Dr. Alan Kraut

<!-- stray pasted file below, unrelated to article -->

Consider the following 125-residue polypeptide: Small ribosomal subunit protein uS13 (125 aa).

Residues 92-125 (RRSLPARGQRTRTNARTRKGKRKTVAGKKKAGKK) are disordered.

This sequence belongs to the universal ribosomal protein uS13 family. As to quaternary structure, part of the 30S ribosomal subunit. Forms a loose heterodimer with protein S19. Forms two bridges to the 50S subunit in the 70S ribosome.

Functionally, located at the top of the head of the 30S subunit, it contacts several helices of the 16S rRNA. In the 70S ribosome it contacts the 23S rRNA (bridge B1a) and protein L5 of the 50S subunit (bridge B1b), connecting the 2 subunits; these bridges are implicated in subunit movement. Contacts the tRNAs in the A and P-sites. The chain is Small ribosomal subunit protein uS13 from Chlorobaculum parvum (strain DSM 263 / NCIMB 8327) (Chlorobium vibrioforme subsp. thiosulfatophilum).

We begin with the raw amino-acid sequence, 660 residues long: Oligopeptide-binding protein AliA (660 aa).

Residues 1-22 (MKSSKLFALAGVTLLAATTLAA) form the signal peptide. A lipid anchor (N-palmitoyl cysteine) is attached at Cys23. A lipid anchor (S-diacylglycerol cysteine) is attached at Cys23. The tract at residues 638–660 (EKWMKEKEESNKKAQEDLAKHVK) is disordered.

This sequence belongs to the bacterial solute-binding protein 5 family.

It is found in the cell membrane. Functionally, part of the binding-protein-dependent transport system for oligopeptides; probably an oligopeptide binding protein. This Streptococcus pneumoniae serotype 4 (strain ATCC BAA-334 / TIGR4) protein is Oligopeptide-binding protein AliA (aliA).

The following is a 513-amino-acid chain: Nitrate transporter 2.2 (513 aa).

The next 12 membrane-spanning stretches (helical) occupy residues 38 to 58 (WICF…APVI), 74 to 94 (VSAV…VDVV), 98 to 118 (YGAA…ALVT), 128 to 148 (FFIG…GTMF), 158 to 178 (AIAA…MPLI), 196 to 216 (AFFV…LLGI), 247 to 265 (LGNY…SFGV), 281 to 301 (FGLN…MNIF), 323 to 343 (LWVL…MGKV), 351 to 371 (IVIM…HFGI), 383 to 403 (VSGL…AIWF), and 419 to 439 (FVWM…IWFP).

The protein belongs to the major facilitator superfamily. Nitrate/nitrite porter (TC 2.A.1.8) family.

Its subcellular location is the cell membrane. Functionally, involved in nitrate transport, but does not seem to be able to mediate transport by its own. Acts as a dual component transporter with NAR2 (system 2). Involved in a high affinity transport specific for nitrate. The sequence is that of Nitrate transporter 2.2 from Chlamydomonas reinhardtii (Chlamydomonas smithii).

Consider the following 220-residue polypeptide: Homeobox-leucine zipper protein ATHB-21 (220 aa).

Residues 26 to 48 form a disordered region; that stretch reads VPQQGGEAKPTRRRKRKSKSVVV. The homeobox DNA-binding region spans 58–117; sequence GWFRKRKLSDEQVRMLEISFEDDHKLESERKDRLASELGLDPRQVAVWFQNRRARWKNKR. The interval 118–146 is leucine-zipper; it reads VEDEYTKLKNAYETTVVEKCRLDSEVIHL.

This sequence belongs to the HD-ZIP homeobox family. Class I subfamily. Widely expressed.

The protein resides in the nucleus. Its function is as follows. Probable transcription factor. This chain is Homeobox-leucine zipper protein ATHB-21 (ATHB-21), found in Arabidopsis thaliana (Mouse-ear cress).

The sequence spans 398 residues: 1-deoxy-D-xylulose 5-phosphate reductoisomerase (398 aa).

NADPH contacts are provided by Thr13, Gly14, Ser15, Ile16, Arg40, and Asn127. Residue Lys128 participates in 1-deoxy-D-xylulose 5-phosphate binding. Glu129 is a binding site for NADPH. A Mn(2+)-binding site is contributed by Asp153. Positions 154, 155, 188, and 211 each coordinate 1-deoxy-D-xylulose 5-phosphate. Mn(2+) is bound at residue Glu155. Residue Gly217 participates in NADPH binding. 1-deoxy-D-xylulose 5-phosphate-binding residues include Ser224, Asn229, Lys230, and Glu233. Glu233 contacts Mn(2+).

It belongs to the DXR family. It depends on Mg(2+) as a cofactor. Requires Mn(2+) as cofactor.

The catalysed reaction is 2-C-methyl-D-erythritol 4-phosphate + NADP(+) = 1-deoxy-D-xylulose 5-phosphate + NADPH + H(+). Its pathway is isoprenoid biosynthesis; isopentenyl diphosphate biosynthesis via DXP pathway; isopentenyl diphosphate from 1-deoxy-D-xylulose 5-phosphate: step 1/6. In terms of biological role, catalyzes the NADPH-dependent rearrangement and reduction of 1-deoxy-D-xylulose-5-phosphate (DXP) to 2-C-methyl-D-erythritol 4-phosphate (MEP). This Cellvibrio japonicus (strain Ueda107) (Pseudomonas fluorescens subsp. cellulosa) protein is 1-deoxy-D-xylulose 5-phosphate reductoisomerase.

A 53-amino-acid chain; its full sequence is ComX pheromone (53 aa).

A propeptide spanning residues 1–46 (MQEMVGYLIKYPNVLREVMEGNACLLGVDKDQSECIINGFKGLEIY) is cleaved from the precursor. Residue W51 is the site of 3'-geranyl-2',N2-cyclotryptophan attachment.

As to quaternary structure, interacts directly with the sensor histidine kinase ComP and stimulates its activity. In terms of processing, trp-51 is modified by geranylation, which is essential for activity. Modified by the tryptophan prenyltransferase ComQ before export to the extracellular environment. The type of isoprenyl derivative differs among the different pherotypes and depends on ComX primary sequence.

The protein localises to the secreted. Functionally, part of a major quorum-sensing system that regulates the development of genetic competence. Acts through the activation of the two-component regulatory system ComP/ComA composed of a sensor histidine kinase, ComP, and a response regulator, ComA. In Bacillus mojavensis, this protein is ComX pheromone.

Dr. Alan M. Kraut is a Professor of History at American University and a non-resident fellow of the Migration Policy Institute. Specializing in immigration, ethnic history, and the history of medicine in the United States, he is the author or editor of nine books and many scholarly articles. His written volumes include The Huddled Masses: The Immigrant in American Society, 1880-1921 (1982; 2nd ed. 2001), Silent Travelers: Germs, Genes, and the “Immigrant Menace” (1994), and Goldberger’s War: The Life and Work of a Public Health Crusader (2003), a study of United States Public Health Service physician Dr. Joseph Goldberger’s investigation of pellagra in the early twentieth century South. Silent Travelers won the Theodore Saloutos Prize from the Immigration and Ethnic History Society, while Goldberger’s War received the Henry Adams Prize from the Society for History in the Federal Government and the Arthur Viseltear Prize from the American Public Health Association. In 2007, he and his wife, Deborah, co-authored Covenant of Care: Newark Beth Israel and the Jewish Hospital in America. He published Ethnic Historians and the Mainstream: Shaping America’s Immigration Story (co-edited) in 2013. He is currently writing a history of xenophobia and nativism throughout American history. Dr. Kraut’s research has been supported by the Rockefeller Foundation, National Endowment for the Humanities, the Smithsonian Institution, and the National Institutes of Health. He is a past President of the Organization of American Historians and is the current President of the National Coalition for History. He is an elected fellow of the Society of American Historians. He received the Lifetime Achievement Award from the Immigration and Ethnic History Society in 2017.